Could tiny homes solve the housing crisis?

Companies see them as a way to quickly increase housing supply with less labor

New York /
Nov.November 26, 2017 10:00 AM

A Kasita tiny home (Credit: Kasita)

With construction and land costs increasing in cities across the country, some companies are turning to tiny houses to help combat these issues.

There were 10,000 tiny homes in the U.S. as of 2016, but this number is likely to increase moving forward as more companies start embracing the concept, according to Bisnow.

Amazon recently got into the game, and the tiny house firm Kasita has received approval to start building in Nevada and California. The company also plans to start offering its homes as stackable modular units, which it could start to build in February.

The stackable units will cost about $99,000 and span 400 square feet, and Kasita CEO Martyn Hoffmann told Bisnow they can be delivered to developers in about half the time of a standard build-out.

“It’s really a way to alleviate the housing crisis not through affordable housing, but to increase the housing stock,” Hoffmann said.

In New York, Mayor Bill de Blasio said he plans to set up a contest for developers to build tiny homes on small city-owned lots. [Bisnow]Eddie Small


Related Articles

arrow_forward_ios
The average price of a London home rose above 500,000 pounds, or roughly $685,000, for the first time. (Getty)
London home prices hit new high
London home prices hit new high
(Illustration by The Real Deal)
Americans bought 5.6M homes last year — the most since the bubble
Americans bought 5.6M homes last year — the most since the bubble
Randy Mastro and 21 East 83rd Street (Photos via Getty; Google Maps)
Former deputy mayor Randy Mastro, lawyer in Lucerne controversy, lists UES home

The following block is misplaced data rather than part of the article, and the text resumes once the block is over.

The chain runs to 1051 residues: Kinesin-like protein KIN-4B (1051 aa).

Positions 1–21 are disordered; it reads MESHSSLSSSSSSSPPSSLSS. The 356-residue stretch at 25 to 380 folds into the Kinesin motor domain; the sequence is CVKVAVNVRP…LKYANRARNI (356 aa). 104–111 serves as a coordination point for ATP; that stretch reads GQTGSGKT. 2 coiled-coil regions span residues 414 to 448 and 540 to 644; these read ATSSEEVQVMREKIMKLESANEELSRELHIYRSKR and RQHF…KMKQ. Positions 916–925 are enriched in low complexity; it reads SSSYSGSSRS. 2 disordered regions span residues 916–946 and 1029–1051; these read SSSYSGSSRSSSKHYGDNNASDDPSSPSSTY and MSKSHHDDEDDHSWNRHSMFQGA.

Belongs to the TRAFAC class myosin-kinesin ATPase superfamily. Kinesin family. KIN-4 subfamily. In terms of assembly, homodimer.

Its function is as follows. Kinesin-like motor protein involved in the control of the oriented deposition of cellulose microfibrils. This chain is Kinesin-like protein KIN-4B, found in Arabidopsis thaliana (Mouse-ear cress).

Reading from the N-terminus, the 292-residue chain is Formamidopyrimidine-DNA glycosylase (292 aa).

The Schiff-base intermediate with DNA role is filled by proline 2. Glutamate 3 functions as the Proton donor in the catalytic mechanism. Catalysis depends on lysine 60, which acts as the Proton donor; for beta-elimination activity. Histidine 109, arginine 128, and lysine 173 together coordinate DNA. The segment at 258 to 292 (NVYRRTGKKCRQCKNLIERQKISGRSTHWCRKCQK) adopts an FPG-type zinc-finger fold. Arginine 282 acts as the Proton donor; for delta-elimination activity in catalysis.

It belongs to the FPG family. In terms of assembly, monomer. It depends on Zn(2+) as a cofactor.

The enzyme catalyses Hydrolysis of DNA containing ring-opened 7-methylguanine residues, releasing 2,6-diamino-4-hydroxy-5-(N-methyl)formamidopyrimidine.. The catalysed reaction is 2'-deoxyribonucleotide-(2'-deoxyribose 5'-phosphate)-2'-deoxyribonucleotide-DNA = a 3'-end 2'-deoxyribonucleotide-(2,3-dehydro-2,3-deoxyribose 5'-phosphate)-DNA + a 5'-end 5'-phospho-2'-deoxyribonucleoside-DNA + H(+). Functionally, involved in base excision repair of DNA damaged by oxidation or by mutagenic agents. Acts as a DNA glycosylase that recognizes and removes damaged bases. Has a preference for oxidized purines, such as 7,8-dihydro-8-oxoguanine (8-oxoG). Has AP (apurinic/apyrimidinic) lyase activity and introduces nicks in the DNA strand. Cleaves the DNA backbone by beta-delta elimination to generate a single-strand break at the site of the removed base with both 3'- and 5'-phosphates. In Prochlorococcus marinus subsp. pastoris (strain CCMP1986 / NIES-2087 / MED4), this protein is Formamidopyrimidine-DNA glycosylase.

Former deputy mayor Randy Mastro, lawyer in Lucerne controversy, lists UES home
Overall, the number of housing units that started construction last year was up 7 percent from 2019. (iStock)
Residential construction had busiest year since 2006: MBA
Residential construction had busiest year since 2006: MBA
Common Projects sneaker designer Peter Poopat bought the home in December. (Getty, Brown Harris Stevens)
$6.5M Fort Greene townhouse sale breaks neighborhood record
$6.5M Fort Greene townhouse sale breaks neighborhood record
(iStock)
Homebuilder sentiment falls for second month in a row
Homebuilder sentiment falls for second month in a row
(iStock)
Homebuying up again, but rising mortgage rates depress refinancing
Homebuying up again, but rising mortgage rates depress refinancing
The two most expensive contracts signed last week were condos at One Prospect Park West. (Douglas Elliman)
Brooklyn luxury market roars back to life
Brooklyn luxury market roars back to life
arrow_forward_ios

The Deal's newsletters give you the latest scoops, fresh headlines, marketing data, and things to know within the industry.

Loading...